Winnipeg Free Press - ONLINE EDITION
Death on Kennedy and Invisible Jeanine
I suspect if I ever saw 32-year-old Jeanine Allen – and odds are, I likely did, as this is Winnipeg – I wouldn’t have looked twice.
Police haven’t said yet whether Allen died of foul play. She was found in her Winnipeg apartment on Kennedy Street last Thursday with unknown injuries. As of this morning, police were still waiting on full autopsy results to determine the cause of death.
Regardless of whether Allen’s death was homicide or not, there was something about the self-proclaimed loner I found quite moving.
"Wants to go home too, missing my family there," she wrote on her Facebook page days before her death.
Maybe it was the length of time before her body was found, like nobody really kept track of her. One report I got was that it was welfare workers who clued in something had gone wrong for Allen, thus leading them to get a caretaker to open her suite, thus revealing her body.
Maybe it was Allen’s stretch to get by on social assistance, which meant luxuries for her were paying $10 to watch pay-per-view wrestling at a Main Street bar, according to a friend.
Maybe it was the fact she was tossed out by her adopted family at the age of 18, according to her biological mother. Her remaining biological relatives live about 1000 kilometres north of her, plus an aunt who ran into Jeanine last month while waiting for a food hamper to be delivered.
Allen’s photo didn’t run in our paper, but I've included a few here. There’s something eminently familiar about her, another lost young woman.
And I thought of this poem, Musee des Beaux Arts, which cemented my love of W.H. Auden:
"About suffering they were never wrong,
The Old Masters; how well, they understood
Its human position; how it takes place
While someone else is eating or opening a window or just walking dully along;
How, when the aged are reverently, passionately waiting
For the miraculous birth, there always must be
Children who did not specially want it to happen, skating
On a pond at the edge of the wood:
They never forgot
That even the dreadful martyrdom must run its course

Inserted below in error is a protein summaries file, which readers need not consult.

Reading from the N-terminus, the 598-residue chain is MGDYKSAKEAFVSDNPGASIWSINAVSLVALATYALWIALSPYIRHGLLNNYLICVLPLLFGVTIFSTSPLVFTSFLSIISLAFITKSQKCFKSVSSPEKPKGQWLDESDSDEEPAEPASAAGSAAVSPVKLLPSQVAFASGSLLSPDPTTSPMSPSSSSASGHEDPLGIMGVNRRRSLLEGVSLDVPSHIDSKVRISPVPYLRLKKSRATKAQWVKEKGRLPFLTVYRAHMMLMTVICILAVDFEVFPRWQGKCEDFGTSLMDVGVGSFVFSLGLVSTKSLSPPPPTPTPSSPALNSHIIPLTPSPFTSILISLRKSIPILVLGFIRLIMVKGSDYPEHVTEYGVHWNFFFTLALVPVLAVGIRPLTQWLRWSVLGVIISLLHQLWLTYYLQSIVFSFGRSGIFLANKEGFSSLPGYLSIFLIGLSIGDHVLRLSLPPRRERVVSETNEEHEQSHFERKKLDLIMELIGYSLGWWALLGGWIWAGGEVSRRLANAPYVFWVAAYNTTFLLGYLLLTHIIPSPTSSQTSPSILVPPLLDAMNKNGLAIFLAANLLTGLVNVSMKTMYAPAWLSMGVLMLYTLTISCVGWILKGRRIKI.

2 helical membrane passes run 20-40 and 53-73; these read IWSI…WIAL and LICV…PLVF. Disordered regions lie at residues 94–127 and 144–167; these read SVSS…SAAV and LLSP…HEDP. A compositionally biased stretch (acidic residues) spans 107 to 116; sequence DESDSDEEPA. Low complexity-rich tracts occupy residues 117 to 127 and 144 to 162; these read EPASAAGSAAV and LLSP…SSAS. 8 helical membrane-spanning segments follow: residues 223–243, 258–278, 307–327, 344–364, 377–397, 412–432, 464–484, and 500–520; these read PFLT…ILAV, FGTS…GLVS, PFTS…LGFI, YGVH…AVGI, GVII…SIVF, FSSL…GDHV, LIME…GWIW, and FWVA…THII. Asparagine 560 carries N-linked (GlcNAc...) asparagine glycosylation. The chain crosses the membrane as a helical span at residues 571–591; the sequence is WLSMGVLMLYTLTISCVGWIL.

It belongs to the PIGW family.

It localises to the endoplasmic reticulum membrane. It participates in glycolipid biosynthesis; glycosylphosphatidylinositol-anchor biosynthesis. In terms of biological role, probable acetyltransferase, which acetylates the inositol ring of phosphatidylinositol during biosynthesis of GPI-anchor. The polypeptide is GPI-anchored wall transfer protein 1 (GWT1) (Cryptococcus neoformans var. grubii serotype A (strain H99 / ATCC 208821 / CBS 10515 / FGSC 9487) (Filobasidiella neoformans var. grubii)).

Anyhow in a corner, some untidy spot
Where the dogs go on with their doggy life and the torturer's horse
Scratches its innocent behind on a tree.
In Breughel's Icarus, for instance: how everything turns away
Quite leisurely from the disaster; the ploughman may
Have heard the splash, the forsaken cry,
But for him it was not an important failure; the sun shone
As it had to on the white legs disappearing into the green
Water; and the expensive delicate ship that must have seen
Something amazing, a boy falling out of the sky,
had somewhere to get to and sailed calmly on."
Another update – no arrest made in the Wildewood Club mischief spree, at least according to club staff. Club president Gord Doerksen told me today that the club is still closed after a spate of mischief that left it with more than $100,000 damage but could be reopening as soon as January 5.
More The Back Story
More The Back Story
(1 of 2 articles for this year)05/31/2012 3:38 PM 0
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About Gabrielle Giroday
Gabrielle has handled the police and crime beat for the Winnipeg Free Press since 2009, meaning she’s seen the best and worst humanity has to offer.
Covering the crime beat in a city known for its homicide rate and violent crime can be challenging, but Gabrielle tries to look at the more complex factors that drive violent events. She began the beat after originally joining the Free Press in June 2005.
Her previous experience contributing to the Globe and Mail’s Report on Business magazine, the National Post, Maisonneuve magazine and NOW Magazine. She was also a member of the editorial board of the Queen’s University Feminist Review, and completed a degree there in politics and English. Some of the Toronto native’s favourite adventures include hitchhiking in the Cuban countryside during a stint studying in Havana, and hanging off the back of a jeep climbing the Kanchenjunga mountain in Nepal.
Gabrielle also felt privileged to write about the first-time elections in the Democratic Republic of Congo in the summer of 2006, and received a grant from the Canadian Association of Journalists and Canadian International Development Agency to write about sexual violence there.
She recently went to Cameroon in fall 2010 as part of an expert election monitoring team, on behalf of the Commonwealth.
When she’s not chasing a story, Gabrielle can be found jogging every morning by the Legislature and down Portage Avenue.
She’s always enthusiastic about stories that involve investigating the road less travelled or the opinion less broadcast.
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